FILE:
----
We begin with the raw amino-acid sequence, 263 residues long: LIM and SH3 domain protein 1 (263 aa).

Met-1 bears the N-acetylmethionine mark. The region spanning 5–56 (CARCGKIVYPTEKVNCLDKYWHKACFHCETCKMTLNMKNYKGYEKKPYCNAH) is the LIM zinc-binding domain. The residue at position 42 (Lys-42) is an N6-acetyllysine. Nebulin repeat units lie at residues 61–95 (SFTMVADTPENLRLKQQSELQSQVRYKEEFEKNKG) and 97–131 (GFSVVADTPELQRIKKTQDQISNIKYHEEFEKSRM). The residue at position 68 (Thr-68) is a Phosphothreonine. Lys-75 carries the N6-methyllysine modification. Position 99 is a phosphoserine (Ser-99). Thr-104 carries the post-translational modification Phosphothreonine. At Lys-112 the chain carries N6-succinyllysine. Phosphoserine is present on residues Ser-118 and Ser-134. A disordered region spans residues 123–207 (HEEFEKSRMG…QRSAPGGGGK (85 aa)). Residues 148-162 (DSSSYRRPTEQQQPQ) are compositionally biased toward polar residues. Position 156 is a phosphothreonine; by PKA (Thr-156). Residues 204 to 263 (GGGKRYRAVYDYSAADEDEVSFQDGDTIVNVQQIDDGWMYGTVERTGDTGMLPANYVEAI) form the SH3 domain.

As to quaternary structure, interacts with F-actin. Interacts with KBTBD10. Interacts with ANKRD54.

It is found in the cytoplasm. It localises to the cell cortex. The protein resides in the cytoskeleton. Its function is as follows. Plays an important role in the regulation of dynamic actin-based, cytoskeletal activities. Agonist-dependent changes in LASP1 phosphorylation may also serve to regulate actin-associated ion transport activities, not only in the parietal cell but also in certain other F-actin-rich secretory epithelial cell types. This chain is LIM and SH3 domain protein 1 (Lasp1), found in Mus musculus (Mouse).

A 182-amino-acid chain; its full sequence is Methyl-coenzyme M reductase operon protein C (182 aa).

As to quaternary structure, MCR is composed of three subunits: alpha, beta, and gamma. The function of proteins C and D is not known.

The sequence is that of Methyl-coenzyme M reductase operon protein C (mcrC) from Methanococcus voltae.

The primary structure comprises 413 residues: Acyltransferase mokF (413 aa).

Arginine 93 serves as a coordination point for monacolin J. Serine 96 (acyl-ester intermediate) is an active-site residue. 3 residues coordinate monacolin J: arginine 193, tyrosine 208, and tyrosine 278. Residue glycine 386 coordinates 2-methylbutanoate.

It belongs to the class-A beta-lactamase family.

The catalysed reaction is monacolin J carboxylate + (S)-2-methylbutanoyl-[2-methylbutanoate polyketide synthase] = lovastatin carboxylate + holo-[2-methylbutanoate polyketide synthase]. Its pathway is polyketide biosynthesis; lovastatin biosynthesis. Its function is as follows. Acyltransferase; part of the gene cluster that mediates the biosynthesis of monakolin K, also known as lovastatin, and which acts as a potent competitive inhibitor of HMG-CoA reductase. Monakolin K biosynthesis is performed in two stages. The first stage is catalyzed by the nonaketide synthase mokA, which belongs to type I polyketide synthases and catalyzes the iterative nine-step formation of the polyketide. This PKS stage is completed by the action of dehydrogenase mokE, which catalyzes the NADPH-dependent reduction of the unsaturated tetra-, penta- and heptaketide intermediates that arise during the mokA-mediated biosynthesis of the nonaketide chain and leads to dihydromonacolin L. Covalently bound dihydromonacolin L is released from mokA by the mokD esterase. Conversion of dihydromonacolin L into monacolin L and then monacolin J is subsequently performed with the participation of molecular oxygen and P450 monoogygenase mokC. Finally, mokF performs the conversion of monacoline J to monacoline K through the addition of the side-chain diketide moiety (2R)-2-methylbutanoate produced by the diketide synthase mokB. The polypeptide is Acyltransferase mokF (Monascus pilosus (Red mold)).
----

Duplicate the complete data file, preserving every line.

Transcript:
We begin with the raw amino-acid sequence, 263 residues long: LIM and SH3 domain protein 1 (263 aa).

Met-1 bears the N-acetylmethionine mark. The region spanning 5–56 (CARCGKIVYPTEKVNCLDKYWHKACFHCETCKMTLNMKNYKGYEKKPYCNAH) is the LIM zinc-binding domain. The residue at position 42 (Lys-42) is an N6-acetyllysine. Nebulin repeat units lie at residues 61–95 (SFTMVADTPENLRLKQQSELQSQVRYKEEFEKNKG) and 97–131 (GFSVVADTPELQRIKKTQDQISNIKYHEEFEKSRM). The residue at position 68 (Thr-68) is a Phosphothreonine. Lys-75 carries the N6-methyllysine modification. Position 99 is a phosphoserine (Ser-99). Thr-104 carries the post-translational modification Phosphothreonine. At Lys-112 the chain carries N6-succinyllysine. Phosphoserine is present on residues Ser-118 and Ser-134. A disordered region spans residues 123–207 (HEEFEKSRMG…QRSAPGGGGK (85 aa)). Residues 148-162 (DSSSYRRPTEQQQPQ) are compositionally biased toward polar residues. Position 156 is a phosphothreonine; by PKA (Thr-156). Residues 204 to 263 (GGGKRYRAVYDYSAADEDEVSFQDGDTIVNVQQIDDGWMYGTVERTGDTGMLPANYVEAI) form the SH3 domain.

As to quaternary structure, interacts with F-actin. Interacts with KBTBD10. Interacts with ANKRD54.

It is found in the cytoplasm. It localises to the cell cortex. The protein resides in the cytoskeleton. Its function is as follows. Plays an important role in the regulation of dynamic actin-based, cytoskeletal activities. Agonist-dependent changes in LASP1 phosphorylation may also serve to regulate actin-associated ion transport activities, not only in the parietal cell but also in certain other F-actin-rich secretory epithelial cell types. This chain is LIM and SH3 domain protein 1 (Lasp1), found in Mus musculus (Mouse).

A 182-amino-acid chain; its full sequence is Methyl-coenzyme M reductase operon protein C (182 aa).

As to quaternary structure, MCR is composed of three subunits: alpha, beta, and gamma. The function of proteins C and D is not known.

The sequence is that of Methyl-coenzyme M reductase operon protein C (mcrC) from Methanococcus voltae.

The primary structure comprises 413 residues: Acyltransferase mokF (413 aa).

Arginine 93 serves as a coordination point for monacolin J. Serine 96 (acyl-ester intermediate) is an active-site residue. 3 residues coordinate monacolin J: arginine 193, tyrosine 208, and tyrosine 278. Residue glycine 386 coordinates 2-methylbutanoate.

It belongs to the class-A beta-lactamase family.

The catalysed reaction is monacolin J carboxylate + (S)-2-methylbutanoyl-[2-methylbutanoate polyketide synthase] = lovastatin carboxylate + holo-[2-methylbutanoate polyketide synthase]. Its pathway is polyketide biosynthesis; lovastatin biosynthesis. Its function is as follows. Acyltransferase; part of the gene cluster that mediates the biosynthesis of monakolin K, also known as lovastatin, and which acts as a potent competitive inhibitor of HMG-CoA reductase. Monakolin K biosynthesis is performed in two stages. The first stage is catalyzed by the nonaketide synthase mokA, which belongs to type I polyketide synthases and catalyzes the iterative nine-step formation of the polyketide. This PKS stage is completed by the action of dehydrogenase mokE, which catalyzes the NADPH-dependent reduction of the unsaturated tetra-, penta- and heptaketide intermediates that arise during the mokA-mediated biosynthesis of the nonaketide chain and leads to dihydromonacolin L. Covalently bound dihydromonacolin L is released from mokA by the mokD esterase. Conversion of dihydromonacolin L into monacolin L and then monacolin J is subsequently performed with the participation of molecular oxygen and P450 monoogygenase mokC. Finally, mokF performs the conversion of monacoline J to monacoline K through the addition of the side-chain diketide moiety (2R)-2-methylbutanoate produced by the diketide synthase mokB. The polypeptide is Acyltransferase mokF (Monascus pilosus (Red mold)).